Before I could ask for clarification, the nanny grabbed her bags and hauled them out to the taxi driver. "Don't go anywhere, I'll be right back," she told him.

  I waited until she returned for the last of her things. "I'm sorry, there seems to be some confusion. I'm not here for the nanny job.

  I'm just here to tutor—" I dug out the employment card. "Damian Tomas, male child, age ten."

  The woman paused dramatically in the doorway. "If you take my advice, you'll clear out right now. The monster can take care of himself."

  "Monster?" asked a muffled voice. " Qui est le monster?"

  I desperately clung to shreds of hope that it was all a big misunderstanding, but sneaky little tendrils of dread kept tugging at me.

  "What about his parents?"

  "Got away while they could. Smart people." She grabbed a cloth bag and a cardboard box, sending a glance of loathing at the ceiling before pinning me back with a look that had the hairs on the back of my neck standing on end. "Be afraid, tutor. Be very afraid. Guard your soul."

  My mouth opened in surprise, but before I could form a coherent sentence, she shoved her things at the taxi driver and got into the black car, slamming the door behind her.

  "The hell!" Sally said.

  I watched the nanny leave, slowly turning to look at the stairs behind me. "I don't know about you, but I'm a bit worried."

  " Une bit is all?"

  "Well… all right, more than a bit. What could be so wrong with a child that he drove away his nanny in less than a day?"

  " Merde!" Sally swore. " Il est temps pour vous to get away! Cette minute! But first take me hors de backpack."

  "I'm not taking you out until I know it's all right—"

  A rhythmic pounding started upstairs, interrupting both my sentence and my thoughts.

  " Allez, allez!" Sally urged, the backpack beginning to twitch.

  I squared my shoulders. "You know there's not a lot that can scare me." Brave words considering the feeling of dread that permeated my bones, leaving me with the unwavering suspicion that I had just gotten myself into a situation way over my head. I marched to the bottom of the stairs. "Hello? Is someone there? My name is Ysabelle. I'm the tutor."

  The pounding stopped. A hushed, expectant feeling settled over the house.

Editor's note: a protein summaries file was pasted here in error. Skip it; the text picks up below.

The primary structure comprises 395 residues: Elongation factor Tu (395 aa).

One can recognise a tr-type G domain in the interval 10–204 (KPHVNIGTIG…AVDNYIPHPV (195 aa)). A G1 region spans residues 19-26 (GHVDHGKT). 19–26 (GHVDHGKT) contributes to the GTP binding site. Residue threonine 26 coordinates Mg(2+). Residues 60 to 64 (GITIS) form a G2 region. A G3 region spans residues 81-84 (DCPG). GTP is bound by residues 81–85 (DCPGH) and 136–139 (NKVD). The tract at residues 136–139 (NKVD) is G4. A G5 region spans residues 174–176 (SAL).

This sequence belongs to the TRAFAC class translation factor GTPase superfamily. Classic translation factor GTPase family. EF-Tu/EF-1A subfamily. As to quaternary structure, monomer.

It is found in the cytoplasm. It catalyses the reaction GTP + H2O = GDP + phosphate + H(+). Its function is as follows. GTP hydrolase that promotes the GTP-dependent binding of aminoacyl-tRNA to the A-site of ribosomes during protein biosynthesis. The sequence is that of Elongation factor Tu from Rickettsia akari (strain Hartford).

" Ce n'est pas normal."

  "Hush." I took a deep breath. "There's nothing to fear from a small child, not even one who frightens nannies."

  Sally snorted. I set down the backpack and started up the stairs. Before I got halfway, a head poked around the corner and looked down at me.

  "Hello. I'm Ysabelle. You must be Damian." I released a breath I hadn't realized I was holding. I don't know what I had been expecting, but the boy in front of me looked perfectly normal. Dark blue eyes watched me from beneath two thick slashes of eyebrows. He held a hammer in one hand, a small can in another. "It's a pleasure to meet you. Are you working on some home-repair project?"

  As I rounded the landing and walked up the last few stairs, Damian frowned. "Where's Abby?"

  "Is that your nanny?"

  "I'm too old to have a nanny," he said, scorn dripping from his words. He had a slight accent that sounded vaguely Germanic to my ears. "She was here to watch the house while my dad and Nell are away."

  "Nell being your… stepmother?" I guessed.

  He nodded, turning to stride down the dark upper hall. I followed, looking around for signs that the boy had been engaged in nefarious acts, but there was nothing I could see. From what I could glimpse through the partly opened doors, the upper floor contained only bedrooms. None of them held dismembered cats, evidence of crimes, or mechanisms to overthrow the government. Abby the ex-nanny must have been of a high-strung personality not at all suited to the care of a child.

  "She smells."

  "Pardon?" I stopped in the doorway to the room Damian entered. I judged by the clothing strewn on the floor, the TV on but blessedly silent, and the number of electronic toys and game machines that this was his room. Two windows looked down on the square outside, but Damian had nailed a couple of dirty planks across one window, shutting out all light. He hefted a flat piece of board, grunting a little before glancing over his shoulder at me. "Nell. She smells. Are you going to stand there or help me?"

  Autocratic little… I stopped before I could even think the word, and reminded myself that I had promised the tutoring agency I was good with children. "Perhaps you'd like to tell me why you're boarding up your windows?"